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Second-harmonic generation in conjugated polymer films: A sensitive probe of how bulk polymer crystallinity changes with spin speed
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10.1063/1.3436517
/content/aip/journal/jcp/133/4/10.1063/1.3436517
http://aip.metastore.ingenta.com/content/aip/journal/jcp/133/4/10.1063/1.3436517
View: Figures

Figures

Image of FIG. 1.
FIG. 1.

(a) Schematic of the experimental geometry used for SHG measurements on MEH-PPV films. (b) Angle dependence of the intensity of the second-harmonic light from MEH-PPV films that were spin cast at different spin speeds from chlorobenzene solutions to produce films with different thicknesses; for the data presented, both the 800 nm incident and 400 nm exigent beams were -polarized. The blue curves denote SHG data taken from MEH-PPV films cast from a 1% w/v solution in chlorobenzene, the green curves correspond to data taken from films cast from a 0.5% w/v solution, and the red curves show the data collected from films cast from a 0.25% w/v solution. Dotted curves show data for films spun at 1400 rpm, dashed curves correspond to films spun at 3000 rpm, and solid curves correspond to films spun at 6000 rpm.

Image of FIG. 2.
FIG. 2.

Angularly integrated SHG data for MEH-PPV films spin cast from solutions with three different concentrations as a function of film thickness; the data are plotted on logarithmic scales on both axes. The orange triangles denote data for films cast from 0.25% w/v MEH-PPV solutions in chlorobenzene, the green diamonds are for films cast from 0.5% w/v solutions, and the blue circles are films cast from 1.0% w/v solutions. Although each set of data shows a general increase in signal intensity with increasing film thickness, the data for the thickest films cast from each solution show a decrease in SHG intensity with increasing film thickness.

Image of FIG. 3.
FIG. 3.

(a) Angularly integrated SHG data for MEH-PPV films (same data and symbols as Fig. 2) plotted vs spin speed instead of film thickness. (b) The same data as in panel a, with the overall thickness dependence normalized out by scaling the data sets to minimize the squared deviations between them. It is clear that the SHG intensity has a similar trend with spin speed for films cast from different concentration solutions, with the SHG intensity reaching a maximum around 1400 rpm.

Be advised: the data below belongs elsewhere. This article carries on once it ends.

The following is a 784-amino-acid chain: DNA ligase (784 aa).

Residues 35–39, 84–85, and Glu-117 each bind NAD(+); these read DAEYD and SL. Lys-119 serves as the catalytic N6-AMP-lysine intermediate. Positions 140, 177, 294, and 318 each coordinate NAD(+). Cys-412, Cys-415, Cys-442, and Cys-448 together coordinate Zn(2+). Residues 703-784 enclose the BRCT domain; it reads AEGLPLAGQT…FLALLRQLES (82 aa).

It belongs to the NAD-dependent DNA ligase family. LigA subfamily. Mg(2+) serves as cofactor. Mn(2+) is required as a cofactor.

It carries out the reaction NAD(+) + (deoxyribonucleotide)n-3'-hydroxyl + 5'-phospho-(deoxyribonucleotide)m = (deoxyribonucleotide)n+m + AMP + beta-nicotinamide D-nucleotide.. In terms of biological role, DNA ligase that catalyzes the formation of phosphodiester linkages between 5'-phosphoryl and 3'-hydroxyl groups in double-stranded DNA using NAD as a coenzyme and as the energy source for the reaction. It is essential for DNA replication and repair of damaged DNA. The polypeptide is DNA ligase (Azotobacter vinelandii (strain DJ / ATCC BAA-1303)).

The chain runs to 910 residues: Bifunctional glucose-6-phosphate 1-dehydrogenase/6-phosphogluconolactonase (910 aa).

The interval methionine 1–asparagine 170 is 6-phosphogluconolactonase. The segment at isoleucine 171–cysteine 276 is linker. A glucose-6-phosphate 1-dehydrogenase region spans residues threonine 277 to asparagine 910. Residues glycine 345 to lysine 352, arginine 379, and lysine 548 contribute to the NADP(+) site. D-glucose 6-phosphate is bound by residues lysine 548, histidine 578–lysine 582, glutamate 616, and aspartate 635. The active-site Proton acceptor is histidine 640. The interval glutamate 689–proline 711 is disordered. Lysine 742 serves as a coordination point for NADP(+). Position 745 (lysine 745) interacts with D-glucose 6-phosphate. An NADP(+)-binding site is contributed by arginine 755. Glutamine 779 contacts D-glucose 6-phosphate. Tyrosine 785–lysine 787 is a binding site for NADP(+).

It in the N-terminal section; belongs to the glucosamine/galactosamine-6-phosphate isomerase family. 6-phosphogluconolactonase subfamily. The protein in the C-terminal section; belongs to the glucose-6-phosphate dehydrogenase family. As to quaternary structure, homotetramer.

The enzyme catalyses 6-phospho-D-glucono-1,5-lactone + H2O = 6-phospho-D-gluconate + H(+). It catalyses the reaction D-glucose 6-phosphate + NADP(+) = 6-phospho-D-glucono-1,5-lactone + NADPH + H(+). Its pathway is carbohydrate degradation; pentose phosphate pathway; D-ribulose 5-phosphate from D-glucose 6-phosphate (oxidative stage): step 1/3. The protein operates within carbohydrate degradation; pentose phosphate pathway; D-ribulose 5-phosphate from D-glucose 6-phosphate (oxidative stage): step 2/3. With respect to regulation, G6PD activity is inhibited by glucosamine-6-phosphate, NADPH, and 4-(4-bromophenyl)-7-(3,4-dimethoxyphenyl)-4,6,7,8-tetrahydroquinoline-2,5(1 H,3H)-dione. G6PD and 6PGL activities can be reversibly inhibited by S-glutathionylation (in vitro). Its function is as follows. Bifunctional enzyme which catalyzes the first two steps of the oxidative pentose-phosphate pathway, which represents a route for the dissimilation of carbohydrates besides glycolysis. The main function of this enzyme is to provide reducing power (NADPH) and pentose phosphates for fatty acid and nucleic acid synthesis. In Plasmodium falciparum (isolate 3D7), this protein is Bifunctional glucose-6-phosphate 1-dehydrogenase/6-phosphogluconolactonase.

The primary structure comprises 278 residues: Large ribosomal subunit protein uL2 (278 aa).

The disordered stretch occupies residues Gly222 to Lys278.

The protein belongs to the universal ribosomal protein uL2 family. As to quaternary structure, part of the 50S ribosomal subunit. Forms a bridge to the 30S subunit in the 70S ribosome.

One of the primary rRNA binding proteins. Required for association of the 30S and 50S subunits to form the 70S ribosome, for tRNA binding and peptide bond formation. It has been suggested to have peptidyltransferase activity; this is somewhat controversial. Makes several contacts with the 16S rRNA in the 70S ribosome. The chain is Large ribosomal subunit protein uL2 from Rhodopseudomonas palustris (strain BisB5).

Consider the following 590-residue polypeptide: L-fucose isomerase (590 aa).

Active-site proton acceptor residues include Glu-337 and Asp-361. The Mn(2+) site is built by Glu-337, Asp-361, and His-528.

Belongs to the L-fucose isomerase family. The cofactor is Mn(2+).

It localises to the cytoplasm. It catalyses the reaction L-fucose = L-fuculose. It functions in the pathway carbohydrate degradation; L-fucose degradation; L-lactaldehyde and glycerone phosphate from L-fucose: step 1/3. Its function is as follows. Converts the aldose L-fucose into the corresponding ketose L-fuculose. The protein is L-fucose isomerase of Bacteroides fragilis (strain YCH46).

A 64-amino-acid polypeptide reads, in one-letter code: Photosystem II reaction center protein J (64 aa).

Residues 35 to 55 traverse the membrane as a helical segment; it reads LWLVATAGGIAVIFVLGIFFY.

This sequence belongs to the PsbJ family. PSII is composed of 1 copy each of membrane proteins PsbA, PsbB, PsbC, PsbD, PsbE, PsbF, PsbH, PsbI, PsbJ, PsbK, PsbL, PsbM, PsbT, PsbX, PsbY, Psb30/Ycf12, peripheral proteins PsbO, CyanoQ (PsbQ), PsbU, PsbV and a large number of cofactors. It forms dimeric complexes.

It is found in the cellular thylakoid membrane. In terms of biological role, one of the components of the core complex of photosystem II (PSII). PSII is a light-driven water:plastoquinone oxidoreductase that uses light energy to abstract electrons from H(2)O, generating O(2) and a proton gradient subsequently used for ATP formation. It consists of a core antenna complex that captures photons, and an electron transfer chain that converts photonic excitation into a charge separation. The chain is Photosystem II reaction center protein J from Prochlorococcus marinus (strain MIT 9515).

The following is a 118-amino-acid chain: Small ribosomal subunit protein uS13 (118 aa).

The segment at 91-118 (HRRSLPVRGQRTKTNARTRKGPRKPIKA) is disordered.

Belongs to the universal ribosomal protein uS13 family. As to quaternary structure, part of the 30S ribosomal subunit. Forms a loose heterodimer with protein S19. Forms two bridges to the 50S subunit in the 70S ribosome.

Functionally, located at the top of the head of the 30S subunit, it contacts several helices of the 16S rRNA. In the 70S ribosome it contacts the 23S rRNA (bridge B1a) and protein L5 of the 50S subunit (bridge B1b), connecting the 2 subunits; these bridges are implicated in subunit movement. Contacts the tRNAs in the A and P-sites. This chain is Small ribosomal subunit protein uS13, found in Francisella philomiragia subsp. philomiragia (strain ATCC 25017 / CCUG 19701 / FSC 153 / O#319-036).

Image of FIG. 4.
FIG. 4.

Schematic model for the local packing of MEH-PPV chains looking down (a) the -axis and (b) the -axis. The characteristic lengths are represented by , the interchain stacking distance, , the interchain spacing within a monolayer, and , the monomer-to-monomer repeat unit spacing. In panel a, a single MEH-PPV monomer is highlighted in red. In panel b, the side chains have been omitted for clarity.

Image of FIG. 5.
FIG. 5.

2D grazing incidence XRD of an MEH-PPV film spin-coated at 1400 rpm from a 1% w/v chlorobenzene solution. The inset shows the full two dimensional diffraction pattern, with cuts at various angles indicated by the colored lines. The -axis is normal to the plane of the film, and the peaks labeled , , and correspond to the crystallographic axes illustrated in Fig. 4. The peak marked with the asterisk is due to thin film reflection and is not a diffraction peak.

Image of FIG. 6.
FIG. 6.

(a) Integrated intensity of the -axis XRD peak in the direction (blue circles) and SHG intensity (red squares) for MEH-PPV films spin cast from 1% w/v chlorobenzene solutions as a function of spin speed. Because the ordinate for both data sets have arbitrary units, the SHG data was scaled to minimize the sum of the squared deviation between the two. The correlation between the degree of crystallinity as measured by the integrated diffraction and the SHG intensity is essentially perfect. (b) Integrated intensity of the -axis XRD peak in the direction (green squares) for annealed MEH-PPV films on the same vertical scale used in panel a. Upon annealing, the spin speed dependence of the crystallinity disappears.

Image of FIG. 7.
FIG. 7.

2D grazing incidence XRD of an MEH-PPV film prepared identically to that studied in Fig. 5 but following thermal annealing at for 12 h. The inset shows the full 2D scattering pattern, and the colored curves show cuts in different directions (same as in Fig. 5). The peak marked with an asterisk is due to thin film reflection and is not a diffraction peak.

Image of FIG. 8.
FIG. 8.

Integrated SHG for annealed films cast from three different solution concentrations shown on a linear-linear plot. Unlike the case with unannealed films (cf. Fig. 2), the SHG signal from the films made from the three different solution concentrations completely overlap, verifying that there is no longer a spin-speed dependent component to the signal.

Image of FIG. 9.
FIG. 9.

Comparison of ED and EQ SHG models for annealed MEH-PPV films. Along the top, from left to right, are the full 3D model fit for the ED model (panel a), the raw SHG data (panel b), and the model fit for the EQ model (panel c). Black lines indicate the location of the slices in the lower plots of panels a and c. The ED fits in panel a do a better job of fitting the data at smaller thicknesses, but do poorly for large thicknesses; the EQ fits in panel b do a better overall job of fitting the data, particularly at larger thicknesses.

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/content/aip/journal/jcp/133/4/10.1063/1.3436517
2010-07-22
2014-04-21
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752b84549af89a08dbdd7fdb8b9568b5 journal.articlezxybnytfddd
Scitation: Second-harmonic generation in conjugated polymer films: A sensitive probe of how bulk polymer crystallinity changes with spin speed
http://aip.metastore.ingenta.com/content/aip/journal/jcp/133/4/10.1063/1.3436517
10.1063/1.3436517
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